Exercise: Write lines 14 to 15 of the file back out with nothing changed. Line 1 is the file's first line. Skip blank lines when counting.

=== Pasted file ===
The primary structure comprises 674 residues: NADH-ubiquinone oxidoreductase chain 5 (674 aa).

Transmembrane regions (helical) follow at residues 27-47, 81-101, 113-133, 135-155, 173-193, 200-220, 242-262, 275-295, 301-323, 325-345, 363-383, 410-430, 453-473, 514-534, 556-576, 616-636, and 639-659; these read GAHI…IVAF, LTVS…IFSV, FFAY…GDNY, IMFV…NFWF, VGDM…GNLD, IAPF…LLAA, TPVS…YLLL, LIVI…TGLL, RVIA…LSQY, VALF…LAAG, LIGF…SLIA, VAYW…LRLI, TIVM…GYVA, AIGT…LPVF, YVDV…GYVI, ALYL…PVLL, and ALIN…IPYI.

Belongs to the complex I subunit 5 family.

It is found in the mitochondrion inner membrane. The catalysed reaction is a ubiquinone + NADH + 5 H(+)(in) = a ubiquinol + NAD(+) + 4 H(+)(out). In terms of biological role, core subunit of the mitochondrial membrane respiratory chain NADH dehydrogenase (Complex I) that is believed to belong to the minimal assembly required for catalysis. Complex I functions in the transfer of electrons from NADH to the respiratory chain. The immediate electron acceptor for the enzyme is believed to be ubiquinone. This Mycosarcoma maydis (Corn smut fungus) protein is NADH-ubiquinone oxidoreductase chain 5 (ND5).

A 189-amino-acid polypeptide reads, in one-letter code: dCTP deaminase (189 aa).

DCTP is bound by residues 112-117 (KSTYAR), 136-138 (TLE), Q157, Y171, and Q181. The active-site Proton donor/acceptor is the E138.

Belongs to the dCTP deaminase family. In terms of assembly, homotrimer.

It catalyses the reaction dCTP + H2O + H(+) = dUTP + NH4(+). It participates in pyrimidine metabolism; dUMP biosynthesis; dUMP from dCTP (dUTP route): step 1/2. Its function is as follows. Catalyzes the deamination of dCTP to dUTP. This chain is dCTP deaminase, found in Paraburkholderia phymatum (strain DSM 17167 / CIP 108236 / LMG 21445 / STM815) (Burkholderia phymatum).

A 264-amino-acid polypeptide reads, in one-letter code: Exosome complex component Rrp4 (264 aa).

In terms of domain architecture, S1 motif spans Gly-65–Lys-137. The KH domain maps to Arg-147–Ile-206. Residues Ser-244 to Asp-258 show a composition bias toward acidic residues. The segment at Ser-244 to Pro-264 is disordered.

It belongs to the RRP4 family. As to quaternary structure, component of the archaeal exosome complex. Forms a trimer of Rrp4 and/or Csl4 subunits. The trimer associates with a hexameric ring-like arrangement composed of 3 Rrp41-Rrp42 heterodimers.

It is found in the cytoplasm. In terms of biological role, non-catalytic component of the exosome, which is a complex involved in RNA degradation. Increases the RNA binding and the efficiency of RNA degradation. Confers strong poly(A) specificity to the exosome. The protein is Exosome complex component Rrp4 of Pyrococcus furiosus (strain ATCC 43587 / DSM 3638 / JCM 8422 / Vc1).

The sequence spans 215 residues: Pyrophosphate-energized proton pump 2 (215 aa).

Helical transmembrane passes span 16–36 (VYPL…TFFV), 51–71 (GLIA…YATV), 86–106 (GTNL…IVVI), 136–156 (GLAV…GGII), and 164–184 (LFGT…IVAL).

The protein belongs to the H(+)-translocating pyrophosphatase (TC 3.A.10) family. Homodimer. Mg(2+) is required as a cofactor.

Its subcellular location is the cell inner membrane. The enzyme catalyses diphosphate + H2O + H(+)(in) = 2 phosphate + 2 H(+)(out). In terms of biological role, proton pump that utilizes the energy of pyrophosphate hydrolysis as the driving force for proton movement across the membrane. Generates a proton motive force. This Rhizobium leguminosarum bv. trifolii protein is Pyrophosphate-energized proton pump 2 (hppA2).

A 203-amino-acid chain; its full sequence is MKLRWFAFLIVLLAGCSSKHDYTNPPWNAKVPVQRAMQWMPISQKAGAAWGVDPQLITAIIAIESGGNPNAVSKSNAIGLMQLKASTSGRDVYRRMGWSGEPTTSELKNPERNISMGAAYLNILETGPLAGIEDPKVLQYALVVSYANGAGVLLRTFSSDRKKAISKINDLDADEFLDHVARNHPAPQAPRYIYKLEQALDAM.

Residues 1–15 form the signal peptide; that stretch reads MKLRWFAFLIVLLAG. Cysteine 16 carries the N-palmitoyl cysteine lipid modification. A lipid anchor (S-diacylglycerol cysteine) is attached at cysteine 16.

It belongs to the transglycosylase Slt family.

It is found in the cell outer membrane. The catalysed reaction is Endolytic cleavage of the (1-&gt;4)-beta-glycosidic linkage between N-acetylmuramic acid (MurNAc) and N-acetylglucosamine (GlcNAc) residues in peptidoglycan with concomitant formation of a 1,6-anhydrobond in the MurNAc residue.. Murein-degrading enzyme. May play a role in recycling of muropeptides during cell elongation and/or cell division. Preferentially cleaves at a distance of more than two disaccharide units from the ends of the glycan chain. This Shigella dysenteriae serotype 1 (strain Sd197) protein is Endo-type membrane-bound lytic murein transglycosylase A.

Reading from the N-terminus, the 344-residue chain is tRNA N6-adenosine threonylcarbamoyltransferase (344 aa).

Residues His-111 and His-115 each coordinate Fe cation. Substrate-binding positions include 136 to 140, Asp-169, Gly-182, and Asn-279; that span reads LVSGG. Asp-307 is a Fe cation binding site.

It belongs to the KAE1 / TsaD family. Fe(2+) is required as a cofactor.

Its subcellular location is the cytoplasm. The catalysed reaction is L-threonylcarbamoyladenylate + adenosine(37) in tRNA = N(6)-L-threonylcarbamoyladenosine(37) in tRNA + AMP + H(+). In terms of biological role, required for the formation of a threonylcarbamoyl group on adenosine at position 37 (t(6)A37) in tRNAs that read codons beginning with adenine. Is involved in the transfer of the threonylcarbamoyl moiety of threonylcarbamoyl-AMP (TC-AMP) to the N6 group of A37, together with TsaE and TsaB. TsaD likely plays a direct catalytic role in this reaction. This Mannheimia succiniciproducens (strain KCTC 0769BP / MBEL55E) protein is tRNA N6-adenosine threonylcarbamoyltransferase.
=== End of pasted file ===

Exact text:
Helical transmembrane passes span 16–36 (VYPL…TFFV), 51–71 (GLIA…YATV), 86–106 (GTNL…IVVI), 136–156 (GLAV…GGII), and 164–184 (LFGT…IVAL).

The protein belongs to the H(+)-translocating pyrophosphatase (TC 3.A.10) family. Homodimer. Mg(2+) is required as a cofactor.